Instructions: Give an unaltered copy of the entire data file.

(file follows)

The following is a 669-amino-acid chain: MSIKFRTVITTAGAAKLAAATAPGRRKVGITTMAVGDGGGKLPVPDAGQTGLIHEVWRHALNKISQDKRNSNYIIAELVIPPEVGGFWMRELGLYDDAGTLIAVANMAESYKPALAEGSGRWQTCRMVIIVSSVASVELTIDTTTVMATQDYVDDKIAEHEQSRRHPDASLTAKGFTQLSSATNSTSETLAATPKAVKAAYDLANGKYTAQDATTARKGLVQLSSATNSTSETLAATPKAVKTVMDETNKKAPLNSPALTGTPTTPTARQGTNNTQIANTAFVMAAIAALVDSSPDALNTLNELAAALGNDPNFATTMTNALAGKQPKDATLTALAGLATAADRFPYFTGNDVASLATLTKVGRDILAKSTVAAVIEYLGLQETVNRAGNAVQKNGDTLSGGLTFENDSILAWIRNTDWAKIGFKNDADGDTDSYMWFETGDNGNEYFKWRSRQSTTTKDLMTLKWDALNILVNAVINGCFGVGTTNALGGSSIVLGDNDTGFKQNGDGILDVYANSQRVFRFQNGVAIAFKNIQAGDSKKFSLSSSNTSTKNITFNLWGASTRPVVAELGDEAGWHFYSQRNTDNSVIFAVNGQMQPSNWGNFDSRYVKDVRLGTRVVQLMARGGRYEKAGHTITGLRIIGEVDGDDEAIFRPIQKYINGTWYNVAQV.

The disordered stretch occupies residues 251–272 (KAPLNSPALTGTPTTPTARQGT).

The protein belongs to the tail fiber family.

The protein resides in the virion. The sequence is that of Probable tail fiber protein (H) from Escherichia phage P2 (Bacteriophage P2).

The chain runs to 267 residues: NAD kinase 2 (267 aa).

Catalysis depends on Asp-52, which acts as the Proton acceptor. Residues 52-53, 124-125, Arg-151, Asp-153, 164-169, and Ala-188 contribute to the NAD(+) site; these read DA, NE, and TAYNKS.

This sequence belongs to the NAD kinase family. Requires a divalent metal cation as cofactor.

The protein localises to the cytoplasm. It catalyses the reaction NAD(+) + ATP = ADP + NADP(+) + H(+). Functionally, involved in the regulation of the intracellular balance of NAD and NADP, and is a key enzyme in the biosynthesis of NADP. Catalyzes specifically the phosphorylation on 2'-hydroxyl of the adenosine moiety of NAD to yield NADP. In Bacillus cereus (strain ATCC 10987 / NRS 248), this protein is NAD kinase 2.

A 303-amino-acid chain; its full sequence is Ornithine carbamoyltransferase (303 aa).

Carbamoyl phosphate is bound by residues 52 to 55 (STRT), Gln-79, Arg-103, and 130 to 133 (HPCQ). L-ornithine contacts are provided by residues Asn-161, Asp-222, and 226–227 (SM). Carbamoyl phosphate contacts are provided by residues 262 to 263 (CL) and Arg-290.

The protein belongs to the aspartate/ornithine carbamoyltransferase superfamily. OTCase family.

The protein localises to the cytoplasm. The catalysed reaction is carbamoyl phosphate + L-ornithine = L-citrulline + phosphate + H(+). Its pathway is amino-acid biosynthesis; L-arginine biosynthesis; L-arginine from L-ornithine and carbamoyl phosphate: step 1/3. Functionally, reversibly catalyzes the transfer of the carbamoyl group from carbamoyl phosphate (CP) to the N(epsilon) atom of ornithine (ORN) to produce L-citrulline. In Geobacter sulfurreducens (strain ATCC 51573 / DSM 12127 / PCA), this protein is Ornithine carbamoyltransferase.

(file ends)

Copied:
The following is a 669-amino-acid chain: MSIKFRTVITTAGAAKLAAATAPGRRKVGITTMAVGDGGGKLPVPDAGQTGLIHEVWRHALNKISQDKRNSNYIIAELVIPPEVGGFWMRELGLYDDAGTLIAVANMAESYKPALAEGSGRWQTCRMVIIVSSVASVELTIDTTTVMATQDYVDDKIAEHEQSRRHPDASLTAKGFTQLSSATNSTSETLAATPKAVKAAYDLANGKYTAQDATTARKGLVQLSSATNSTSETLAATPKAVKTVMDETNKKAPLNSPALTGTPTTPTARQGTNNTQIANTAFVMAAIAALVDSSPDALNTLNELAAALGNDPNFATTMTNALAGKQPKDATLTALAGLATAADRFPYFTGNDVASLATLTKVGRDILAKSTVAAVIEYLGLQETVNRAGNAVQKNGDTLSGGLTFENDSILAWIRNTDWAKIGFKNDADGDTDSYMWFETGDNGNEYFKWRSRQSTTTKDLMTLKWDALNILVNAVINGCFGVGTTNALGGSSIVLGDNDTGFKQNGDGILDVYANSQRVFRFQNGVAIAFKNIQAGDSKKFSLSSSNTSTKNITFNLWGASTRPVVAELGDEAGWHFYSQRNTDNSVIFAVNGQMQPSNWGNFDSRYVKDVRLGTRVVQLMARGGRYEKAGHTITGLRIIGEVDGDDEAIFRPIQKYINGTWYNVAQV.

The disordered stretch occupies residues 251–272 (KAPLNSPALTGTPTTPTARQGT).

The protein belongs to the tail fiber family.

The protein resides in the virion. The sequence is that of Probable tail fiber protein (H) from Escherichia phage P2 (Bacteriophage P2).

The chain runs to 267 residues: NAD kinase 2 (267 aa).

Catalysis depends on Asp-52, which acts as the Proton acceptor. Residues 52-53, 124-125, Arg-151, Asp-153, 164-169, and Ala-188 contribute to the NAD(+) site; these read DA, NE, and TAYNKS.

This sequence belongs to the NAD kinase family. Requires a divalent metal cation as cofactor.

The protein localises to the cytoplasm. It catalyses the reaction NAD(+) + ATP = ADP + NADP(+) + H(+). Functionally, involved in the regulation of the intracellular balance of NAD and NADP, and is a key enzyme in the biosynthesis of NADP. Catalyzes specifically the phosphorylation on 2'-hydroxyl of the adenosine moiety of NAD to yield NADP. In Bacillus cereus (strain ATCC 10987 / NRS 248), this protein is NAD kinase 2.

A 303-amino-acid chain; its full sequence is Ornithine carbamoyltransferase (303 aa).

Carbamoyl phosphate is bound by residues 52 to 55 (STRT), Gln-79, Arg-103, and 130 to 133 (HPCQ). L-ornithine contacts are provided by residues Asn-161, Asp-222, and 226–227 (SM). Carbamoyl phosphate contacts are provided by residues 262 to 263 (CL) and Arg-290.

The protein belongs to the aspartate/ornithine carbamoyltransferase superfamily. OTCase family.

The protein localises to the cytoplasm. The catalysed reaction is carbamoyl phosphate + L-ornithine = L-citrulline + phosphate + H(+). Its pathway is amino-acid biosynthesis; L-arginine biosynthesis; L-arginine from L-ornithine and carbamoyl phosphate: step 1/3. Functionally, reversibly catalyzes the transfer of the carbamoyl group from carbamoyl phosphate (CP) to the N(epsilon) atom of ornithine (ORN) to produce L-citrulline. In Geobacter sulfurreducens (strain ATCC 51573 / DSM 12127 / PCA), this protein is Ornithine carbamoyltransferase.